Photo of Karen Raines
Karen Raines - Special Assistant Professor
Ph.D., Colorado State University

Photo of A.S.N. Reddy
A.S.N. Reddy - Professor
Ph.D., Jawaharlal Nehru University
One of the fundamental questions in plant biology is how plants sense and respond to environmental (abiotic and biotic) and hormonal signals that regulate diverse cellular processes and various aspects of plant growth and development. Our group has been studying i) calcium-mediated signal transduction mechanisms with emphasis on calcium sensors and their target proteins, ii) mechanisms that regulate basic and alternative splicing of pre-messenger RNAs in response to stresses, iii) disease resistance, iv) cell wall degrading enzymes for biofuel production and iv) synthetic signal transduction circuits in plants. We use molecular, cell biological, genetic, biochemical, bioinformatics and computational tools to accomplish our research goals. Arabidopsis, maize, potato and Miscanthus are used in our research. Studies on computational aspects of alternative splicing and protein-protein interactions are being done in collaboration with Asa Ben-Hur in the Department of Computer Science at CSU (http://www.cs.colostate.edu/~asa/projects.html).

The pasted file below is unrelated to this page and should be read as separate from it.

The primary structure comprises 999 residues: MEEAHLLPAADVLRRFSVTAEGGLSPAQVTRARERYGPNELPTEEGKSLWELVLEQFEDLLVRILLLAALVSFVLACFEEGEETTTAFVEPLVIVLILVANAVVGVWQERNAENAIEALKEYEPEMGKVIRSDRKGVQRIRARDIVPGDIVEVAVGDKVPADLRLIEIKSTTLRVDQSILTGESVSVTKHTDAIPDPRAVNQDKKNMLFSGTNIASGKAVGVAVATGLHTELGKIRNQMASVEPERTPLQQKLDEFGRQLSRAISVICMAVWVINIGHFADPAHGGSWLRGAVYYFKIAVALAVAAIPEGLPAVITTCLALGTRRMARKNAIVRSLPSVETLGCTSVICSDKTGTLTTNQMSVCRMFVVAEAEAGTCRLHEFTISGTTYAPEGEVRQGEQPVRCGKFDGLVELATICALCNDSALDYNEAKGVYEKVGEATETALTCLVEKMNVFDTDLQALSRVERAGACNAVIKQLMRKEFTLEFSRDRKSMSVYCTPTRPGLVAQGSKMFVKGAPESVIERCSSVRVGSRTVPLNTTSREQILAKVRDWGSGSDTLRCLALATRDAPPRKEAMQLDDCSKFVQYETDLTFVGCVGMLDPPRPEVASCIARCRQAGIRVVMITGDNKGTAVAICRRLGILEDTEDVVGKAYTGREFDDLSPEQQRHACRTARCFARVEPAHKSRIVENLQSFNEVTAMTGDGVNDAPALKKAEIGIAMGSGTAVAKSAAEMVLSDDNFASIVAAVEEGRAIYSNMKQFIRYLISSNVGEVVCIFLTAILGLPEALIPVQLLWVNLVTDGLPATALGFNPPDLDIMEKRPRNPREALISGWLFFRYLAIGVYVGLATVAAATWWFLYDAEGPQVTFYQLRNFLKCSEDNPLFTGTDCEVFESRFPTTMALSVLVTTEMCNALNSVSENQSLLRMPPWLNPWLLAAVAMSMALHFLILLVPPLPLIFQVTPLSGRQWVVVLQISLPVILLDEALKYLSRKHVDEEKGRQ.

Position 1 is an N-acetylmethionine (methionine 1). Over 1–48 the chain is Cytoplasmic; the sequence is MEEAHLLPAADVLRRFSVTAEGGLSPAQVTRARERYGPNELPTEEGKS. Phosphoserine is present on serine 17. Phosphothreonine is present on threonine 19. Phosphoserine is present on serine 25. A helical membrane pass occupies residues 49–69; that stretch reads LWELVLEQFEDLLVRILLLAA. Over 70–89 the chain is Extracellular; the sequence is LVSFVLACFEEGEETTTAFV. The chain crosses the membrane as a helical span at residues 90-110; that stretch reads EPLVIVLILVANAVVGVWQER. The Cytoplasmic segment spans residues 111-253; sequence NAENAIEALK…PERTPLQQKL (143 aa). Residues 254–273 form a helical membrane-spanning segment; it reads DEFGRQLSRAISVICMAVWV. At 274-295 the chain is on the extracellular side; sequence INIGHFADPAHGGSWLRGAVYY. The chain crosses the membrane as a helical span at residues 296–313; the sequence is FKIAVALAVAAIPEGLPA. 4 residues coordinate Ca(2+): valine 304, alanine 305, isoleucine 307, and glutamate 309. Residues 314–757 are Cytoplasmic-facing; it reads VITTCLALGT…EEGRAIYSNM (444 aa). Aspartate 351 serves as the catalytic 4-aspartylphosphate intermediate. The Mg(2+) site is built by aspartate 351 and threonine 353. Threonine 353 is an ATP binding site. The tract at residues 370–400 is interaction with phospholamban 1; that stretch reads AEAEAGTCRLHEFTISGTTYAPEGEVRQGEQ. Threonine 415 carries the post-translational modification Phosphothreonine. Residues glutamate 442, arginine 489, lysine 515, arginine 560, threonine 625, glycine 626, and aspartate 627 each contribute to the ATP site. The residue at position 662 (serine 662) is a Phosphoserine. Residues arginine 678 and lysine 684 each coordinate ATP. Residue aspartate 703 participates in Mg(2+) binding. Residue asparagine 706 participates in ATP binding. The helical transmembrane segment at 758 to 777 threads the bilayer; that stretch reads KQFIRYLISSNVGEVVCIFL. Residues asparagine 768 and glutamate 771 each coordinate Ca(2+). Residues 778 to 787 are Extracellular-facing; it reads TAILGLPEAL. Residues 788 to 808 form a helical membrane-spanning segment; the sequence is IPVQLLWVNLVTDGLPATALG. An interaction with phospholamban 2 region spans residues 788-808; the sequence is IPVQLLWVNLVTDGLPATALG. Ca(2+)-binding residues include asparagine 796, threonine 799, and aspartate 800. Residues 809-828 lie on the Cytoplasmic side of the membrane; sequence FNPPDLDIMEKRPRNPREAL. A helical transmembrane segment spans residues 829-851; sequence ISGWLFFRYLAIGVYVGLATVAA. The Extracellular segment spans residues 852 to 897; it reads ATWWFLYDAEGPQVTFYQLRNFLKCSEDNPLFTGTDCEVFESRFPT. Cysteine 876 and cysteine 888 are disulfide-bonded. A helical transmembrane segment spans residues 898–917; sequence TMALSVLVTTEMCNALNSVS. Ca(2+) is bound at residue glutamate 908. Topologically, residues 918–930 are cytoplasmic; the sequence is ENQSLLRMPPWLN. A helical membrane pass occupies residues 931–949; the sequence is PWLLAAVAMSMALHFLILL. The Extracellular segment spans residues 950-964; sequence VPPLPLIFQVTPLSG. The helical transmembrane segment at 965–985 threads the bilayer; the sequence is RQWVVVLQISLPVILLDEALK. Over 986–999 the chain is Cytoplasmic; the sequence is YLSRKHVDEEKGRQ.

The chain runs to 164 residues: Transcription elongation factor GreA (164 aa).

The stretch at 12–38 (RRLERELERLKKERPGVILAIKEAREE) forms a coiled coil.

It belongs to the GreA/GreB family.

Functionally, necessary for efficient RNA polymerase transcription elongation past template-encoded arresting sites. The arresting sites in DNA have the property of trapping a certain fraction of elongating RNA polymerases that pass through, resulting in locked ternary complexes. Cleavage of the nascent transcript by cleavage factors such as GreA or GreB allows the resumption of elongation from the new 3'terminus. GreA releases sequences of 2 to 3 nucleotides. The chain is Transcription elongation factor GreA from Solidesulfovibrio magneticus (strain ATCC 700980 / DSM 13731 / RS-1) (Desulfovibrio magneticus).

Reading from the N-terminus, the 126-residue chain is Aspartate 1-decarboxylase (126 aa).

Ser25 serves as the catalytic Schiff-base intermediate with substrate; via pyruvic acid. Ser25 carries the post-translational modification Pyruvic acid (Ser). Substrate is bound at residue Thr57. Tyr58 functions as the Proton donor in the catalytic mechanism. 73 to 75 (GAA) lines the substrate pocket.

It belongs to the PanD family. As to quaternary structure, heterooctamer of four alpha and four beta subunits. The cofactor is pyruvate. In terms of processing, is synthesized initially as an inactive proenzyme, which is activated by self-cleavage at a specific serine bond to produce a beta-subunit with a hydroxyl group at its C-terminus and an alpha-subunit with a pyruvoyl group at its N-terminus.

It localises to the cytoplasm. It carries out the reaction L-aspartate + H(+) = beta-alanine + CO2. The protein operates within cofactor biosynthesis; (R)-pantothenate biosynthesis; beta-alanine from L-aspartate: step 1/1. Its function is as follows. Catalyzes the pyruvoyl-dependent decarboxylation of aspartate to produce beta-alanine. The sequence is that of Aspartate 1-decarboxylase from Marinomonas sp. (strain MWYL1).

Photo of Arathi Seshadri
Arathi Seshadri - Special Assistant Professor
Ph.D., Indian Institute of Science
I am interested in understanding how reproductive strategies are modulated as plants acclimatize to environmental stress. The central question is to understand whether novel trait expressions induced by the environment are adaptive and sufficient in magnitude to facilitate changes in breeding system.

Photo of Mark Simmons
Mark Simmons - Professor and Herbarium Curator